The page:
Salt is the most infamous seasoning in the world. Recommendations such as “limit the salt intake” or “avoid salt” are common and commonly accepted. Some people even came up with the “salt phobia” and will not add salt even to the blandest tasting meal.
Developed in 2010 dietary guidelines for Americans Department of Agriculture said, that you should not consume more than 2300mg of sodium a day. For people after 50 years of age, as well as people with high pressure, diabetes or chronic kidney disease, these recommendations are even smaller: up to 1500mg of sodium per day.
In Poland, the Food and Nutrition Institute (IŻŻ) appeals for the reduction of salt (sodium chloride) intake in press release from March 2016:
- up to 5 g per day (one flat teaspoon) for adults,
- to 1.9 g - 3.75 g per day for children and adolescents.
The recommendations concerns not only salt, which we add to our food, but also the one contained in ready food meals.
Important: The amount of salt and sodium are two different parameters, IŻŻ said, that 1g of sodium (Na) is equal to 2,5g of salt (NaCl).
IŻŻ warns, that excessive consumption of salt leads to serious diseases, such as: high blood pressure, strokes, heart attacks, stomach cancer, kidney stones, osteoporosis, obesity, traumatic brain injury and dementia.
According to IŻŻ, Polish people consume an average of 10-15g of salt per day, which is twice or three times more than the safe amount.
To make it easier to balance a quantity of salt consumed daily, IŻŻ provides the amount in specific product types.
Amount of salt (NaCl). Source of information: “Tables of composition and nutritional value of food”, IŻŻ’s own research:
- Vegetable seasoning with salt (bouillon cubes, so called universal seasoning powder) 21.52 - 70.84g / 100g.
- Vegetable products (ketchup, pickled cucumbers, pickled vegetables, olives): 0.08 - 6.00 g / 100g.
- Processed cheese, feta-type cheese: 2.10 - 2.75g / 100g.
- Rennet cheeses ripening: 1.46 - 4.65g / 100g.
- Smoked pork, beef, mixed: 1.75 - 3.89g / 100g.
- Smoked poultry: 1.15 - 3.02g / 100g.
- Offal: 1.56 - 2.66g / 100g.
- Smoked fish: 1.25 - 3.68g / 100g.
- Fish: 0.58 - 2.73g / 100g.
- Potato Chips: 1.73 - 2.15g / 100g.
- Breakfast products (processed): 0.01 - 2.92g / 100g.
- Mayonnaise, mustard: 0.99 - 1.90g / 100g.
- Bread: 0.32 - 1.78g / 100g.
The recommendations of the US Department of Agriculture and the Polish IŻŻ are therefore a bit convergent. As well as the World Health Organisation (WHO) with their recommendation to reduce salt intake down to 5g NaCl per day, or up to 2g of sodium, fits into this trend. There is a clear consensus.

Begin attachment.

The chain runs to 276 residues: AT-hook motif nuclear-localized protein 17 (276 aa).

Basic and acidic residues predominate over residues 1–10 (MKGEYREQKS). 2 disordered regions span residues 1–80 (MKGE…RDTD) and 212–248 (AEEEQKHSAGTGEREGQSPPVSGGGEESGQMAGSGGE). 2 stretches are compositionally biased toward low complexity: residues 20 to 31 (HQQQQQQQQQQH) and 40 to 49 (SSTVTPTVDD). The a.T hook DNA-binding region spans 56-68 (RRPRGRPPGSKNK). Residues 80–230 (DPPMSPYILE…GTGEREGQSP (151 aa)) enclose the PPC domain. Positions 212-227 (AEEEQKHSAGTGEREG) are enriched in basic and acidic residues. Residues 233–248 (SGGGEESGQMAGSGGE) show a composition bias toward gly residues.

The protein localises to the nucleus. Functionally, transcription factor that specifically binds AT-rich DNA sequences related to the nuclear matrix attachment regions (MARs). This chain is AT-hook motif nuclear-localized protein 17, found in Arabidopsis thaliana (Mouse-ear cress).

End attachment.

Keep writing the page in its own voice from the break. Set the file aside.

Against this background, the report from Institute of Medicine (IOM) from May 2013 looks very interesting (currently it’s The National Academies of Sciences, Engineering, and Medicine in Washington, DC): “Sodium intake in population. Assessment of evidence”.
Scientists from IOM analysed the existing studies on the harmfulness of salt to the health, and came to the conclusion that the results of these studies are not consistent, they expressed doubt towards their quality and noticed many methodological limitations.
The conclusion of their report goes as follows:
IOM commission concludes, that there is evidence of a link between higher sodium intake and the risk of cardiovascular disease. However, they also state, that the research regarding the effects on health are inconsistent and there is not enough of it to be able to define if sodium intake below 2300mg per day increases or decreases the risk of heart diseases, strokes and overall mortality.
IOM didn’t find any evidence for health benefits of reducing sodium intake to 1500-2300mg per day in people with diabetes, kidney diseases, cardiovascular diseases or people who are over 50 years old. Studies that suggested this were found to have methodological errors.
“The Commission further concluded that, although the available literature provides some evidence of adverse health effects of low sodium intake among people with diabetes, chronic kidney disease or pre-existing cardiovascular disease, evidence of both the benefits and of the damage are not strong enough to indicate that these subgroups should be treated differently than the general population of the United States.”
IOM did not agree to support the recommendations of lowering the sodium intake to a maximum of 1500mg per day for these people.
Therefore, IOM supports efforts to reduce excessive salt intake to reduce the risk of heart disease and stroke. They did not, however, found scientific evidence to determine what level of salt intake should be regarded as excessive. Scientists from the institute even point to the fact, that determining a recommended, specific level of salt intake is a major challenge, because there are too many variables at stake that can decide this. They pay attention to the fact, that this recommended daily intake would have to be different for different groups of people.